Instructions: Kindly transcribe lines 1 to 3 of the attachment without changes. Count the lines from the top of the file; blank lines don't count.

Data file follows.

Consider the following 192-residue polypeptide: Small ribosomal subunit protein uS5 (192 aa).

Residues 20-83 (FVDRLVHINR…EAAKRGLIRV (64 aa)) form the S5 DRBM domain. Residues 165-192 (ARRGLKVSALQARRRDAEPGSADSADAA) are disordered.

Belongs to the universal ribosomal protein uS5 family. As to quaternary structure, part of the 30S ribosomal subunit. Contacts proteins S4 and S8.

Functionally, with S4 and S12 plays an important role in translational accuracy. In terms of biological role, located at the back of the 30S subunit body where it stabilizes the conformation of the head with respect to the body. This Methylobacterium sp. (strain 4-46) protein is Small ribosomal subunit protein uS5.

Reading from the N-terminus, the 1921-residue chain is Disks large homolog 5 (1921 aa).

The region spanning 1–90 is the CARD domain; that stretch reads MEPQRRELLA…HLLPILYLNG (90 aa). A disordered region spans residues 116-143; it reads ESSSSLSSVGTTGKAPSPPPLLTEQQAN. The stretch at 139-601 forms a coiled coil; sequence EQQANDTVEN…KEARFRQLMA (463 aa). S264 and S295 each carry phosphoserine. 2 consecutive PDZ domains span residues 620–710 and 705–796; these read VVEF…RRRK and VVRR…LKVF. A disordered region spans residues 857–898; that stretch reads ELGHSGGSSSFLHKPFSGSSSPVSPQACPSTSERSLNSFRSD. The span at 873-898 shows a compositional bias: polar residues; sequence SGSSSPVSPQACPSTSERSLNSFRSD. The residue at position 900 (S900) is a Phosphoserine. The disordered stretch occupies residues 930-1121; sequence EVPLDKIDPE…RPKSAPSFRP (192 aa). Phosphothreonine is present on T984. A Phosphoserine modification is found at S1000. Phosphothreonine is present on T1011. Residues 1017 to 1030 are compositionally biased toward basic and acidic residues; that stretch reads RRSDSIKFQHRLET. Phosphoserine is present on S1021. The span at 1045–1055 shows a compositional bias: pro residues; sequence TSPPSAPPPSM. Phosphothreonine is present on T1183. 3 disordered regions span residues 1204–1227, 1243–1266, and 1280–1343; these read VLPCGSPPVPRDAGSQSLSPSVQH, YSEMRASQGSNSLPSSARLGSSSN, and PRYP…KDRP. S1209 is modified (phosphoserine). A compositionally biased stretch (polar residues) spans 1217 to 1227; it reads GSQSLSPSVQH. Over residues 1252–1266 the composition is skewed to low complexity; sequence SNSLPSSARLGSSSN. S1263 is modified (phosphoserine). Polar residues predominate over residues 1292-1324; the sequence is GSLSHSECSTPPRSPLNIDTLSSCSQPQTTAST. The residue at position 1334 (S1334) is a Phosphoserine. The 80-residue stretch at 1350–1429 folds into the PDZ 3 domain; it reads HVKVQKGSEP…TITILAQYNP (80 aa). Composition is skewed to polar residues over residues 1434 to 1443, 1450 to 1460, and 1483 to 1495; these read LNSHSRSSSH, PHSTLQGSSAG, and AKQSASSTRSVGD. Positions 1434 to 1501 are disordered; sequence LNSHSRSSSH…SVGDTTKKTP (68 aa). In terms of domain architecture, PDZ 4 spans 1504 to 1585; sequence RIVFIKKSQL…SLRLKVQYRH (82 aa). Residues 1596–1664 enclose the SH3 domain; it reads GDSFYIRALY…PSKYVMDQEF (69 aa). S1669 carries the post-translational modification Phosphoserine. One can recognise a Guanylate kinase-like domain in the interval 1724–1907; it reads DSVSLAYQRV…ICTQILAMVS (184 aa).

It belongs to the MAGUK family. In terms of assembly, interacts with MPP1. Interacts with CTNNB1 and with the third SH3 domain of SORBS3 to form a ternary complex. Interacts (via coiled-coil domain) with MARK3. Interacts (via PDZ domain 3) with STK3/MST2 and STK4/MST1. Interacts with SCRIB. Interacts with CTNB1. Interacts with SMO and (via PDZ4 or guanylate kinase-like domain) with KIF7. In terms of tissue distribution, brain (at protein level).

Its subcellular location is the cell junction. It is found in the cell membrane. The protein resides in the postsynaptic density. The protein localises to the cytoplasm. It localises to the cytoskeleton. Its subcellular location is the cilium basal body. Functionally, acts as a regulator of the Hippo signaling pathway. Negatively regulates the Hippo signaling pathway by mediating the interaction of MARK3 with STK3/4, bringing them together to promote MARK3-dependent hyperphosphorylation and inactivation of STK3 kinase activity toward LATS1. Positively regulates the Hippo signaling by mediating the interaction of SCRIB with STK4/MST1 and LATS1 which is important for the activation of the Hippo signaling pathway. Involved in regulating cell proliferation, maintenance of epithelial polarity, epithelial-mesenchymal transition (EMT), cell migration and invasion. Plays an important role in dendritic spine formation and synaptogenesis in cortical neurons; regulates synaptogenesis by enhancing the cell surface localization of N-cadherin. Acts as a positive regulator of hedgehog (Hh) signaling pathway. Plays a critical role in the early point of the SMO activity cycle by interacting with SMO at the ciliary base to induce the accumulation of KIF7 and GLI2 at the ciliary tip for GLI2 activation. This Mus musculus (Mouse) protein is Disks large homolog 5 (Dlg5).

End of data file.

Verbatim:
Consider the following 192-residue polypeptide: Small ribosomal subunit protein uS5 (192 aa).

Residues 20-83 (FVDRLVHINR…EAAKRGLIRV (64 aa)) form the S5 DRBM domain. Residues 165-192 (ARRGLKVSALQARRRDAEPGSADSADAA) are disordered.

Belongs to the universal ribosomal protein uS5 family. As to quaternary structure, part of the 30S ribosomal subunit. Contacts proteins S4 and S8.